Bill Brandt (1904 – 1983)

Bill Brandt was originally born on May 3rd, 1904 in Hamburg, Germany but later rose to prominence in the milieu of great British photographers.

BACK TO WORKS AVAILABLE
After his schooling in Germany, Brandt studied photography and moved to Paris in the late 20s, working briefly in Man Ray’s studio. Though he only worked there for three months, he was profoundly influenced by the Surrealist movement, which would inspire his series of distorted nudes later in life. Brandt was also deeply inspired by Parisian photographer, Eugène Atget, whose influence is also evident in much of Brandt’s documentary work.

In the 1930’s Bill Brandt would go on to photograph for various magazines, such as Lilliput, Picture Post, Minotaure, Paris Magazine, and Harper’s Bazaar. He soon ventured to Great Britain, documenting daily British life. When World War II broke out, Brandt worked for the British Home Office as a staff photographer, where he captured ghostly images of war-torn buildings. His second book, A Night in London, exhibited scenes of the city at night with no flash, highlighting the effects of the blackout.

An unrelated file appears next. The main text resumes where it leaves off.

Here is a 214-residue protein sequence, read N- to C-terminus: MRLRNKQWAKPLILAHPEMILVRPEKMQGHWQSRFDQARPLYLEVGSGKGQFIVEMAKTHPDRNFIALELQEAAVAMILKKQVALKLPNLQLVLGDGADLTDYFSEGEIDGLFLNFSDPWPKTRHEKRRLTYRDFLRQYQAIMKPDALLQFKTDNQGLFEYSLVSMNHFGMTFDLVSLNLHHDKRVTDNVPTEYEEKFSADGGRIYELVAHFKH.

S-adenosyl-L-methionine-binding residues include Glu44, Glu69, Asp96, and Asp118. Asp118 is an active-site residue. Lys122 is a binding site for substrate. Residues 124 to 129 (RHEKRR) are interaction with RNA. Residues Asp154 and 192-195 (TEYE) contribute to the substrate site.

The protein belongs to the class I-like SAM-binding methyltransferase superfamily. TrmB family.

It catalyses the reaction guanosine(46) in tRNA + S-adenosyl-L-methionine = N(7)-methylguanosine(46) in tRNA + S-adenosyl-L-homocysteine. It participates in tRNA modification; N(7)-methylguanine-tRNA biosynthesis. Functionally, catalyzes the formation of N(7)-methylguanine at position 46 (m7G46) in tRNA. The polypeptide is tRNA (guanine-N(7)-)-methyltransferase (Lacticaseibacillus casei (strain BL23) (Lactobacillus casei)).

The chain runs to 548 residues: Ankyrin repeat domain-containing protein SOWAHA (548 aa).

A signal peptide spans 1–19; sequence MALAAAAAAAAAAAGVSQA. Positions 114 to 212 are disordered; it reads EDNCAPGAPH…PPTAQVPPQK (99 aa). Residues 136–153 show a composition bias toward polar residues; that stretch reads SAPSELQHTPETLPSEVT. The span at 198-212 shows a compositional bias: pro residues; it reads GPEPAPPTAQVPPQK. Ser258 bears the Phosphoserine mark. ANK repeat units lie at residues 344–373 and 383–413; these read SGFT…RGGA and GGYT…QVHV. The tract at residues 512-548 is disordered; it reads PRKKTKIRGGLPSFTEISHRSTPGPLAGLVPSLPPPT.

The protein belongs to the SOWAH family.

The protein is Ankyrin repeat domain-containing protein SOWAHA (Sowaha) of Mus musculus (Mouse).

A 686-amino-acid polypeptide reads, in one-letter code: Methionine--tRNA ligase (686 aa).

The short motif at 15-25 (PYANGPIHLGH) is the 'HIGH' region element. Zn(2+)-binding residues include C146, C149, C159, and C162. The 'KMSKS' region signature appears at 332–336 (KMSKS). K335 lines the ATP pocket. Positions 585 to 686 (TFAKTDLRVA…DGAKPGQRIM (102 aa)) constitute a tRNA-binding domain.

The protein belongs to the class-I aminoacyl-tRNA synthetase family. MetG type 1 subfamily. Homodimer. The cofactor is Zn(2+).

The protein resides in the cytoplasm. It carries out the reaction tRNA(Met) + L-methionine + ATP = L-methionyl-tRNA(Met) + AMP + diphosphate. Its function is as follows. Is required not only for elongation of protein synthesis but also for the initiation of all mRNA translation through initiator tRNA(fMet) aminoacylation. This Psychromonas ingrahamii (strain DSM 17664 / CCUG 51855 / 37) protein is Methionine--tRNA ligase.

After the war Brandt remained in Britain and photographed the landscape associated with English literature called Literary Britain in 1951. A decade later he would publish one of his most iconic series titled Perspective of Nudes. This study of the human form was taken with a seventy-year-old wooden Kodak with no shutter and a pinhole aperature set to infinity. The combination of the wide angle used to capture extreme close ups of limbs, against jagged cliffs and rocky beaches in the background resulted in highly distorted, surreal composition.

“The camera is much more than a recording apparatus. It is a medium via which messages reach us from another world.’” said Orson Welles.

In 1969, The Museum of Modern Art in New York City held a retrospective for Brandt’s work, with Edward Steichen and John Szarkowski playing parts in the production. Brandt received an honorary doctorate from the Royal College of Art in London and was named as an Honorary Fellow of the Royal Photographic Society of Great Britain.

Bill Brandt suffered from diabetes for over 40 years and on December 20th, 1983, he passed away.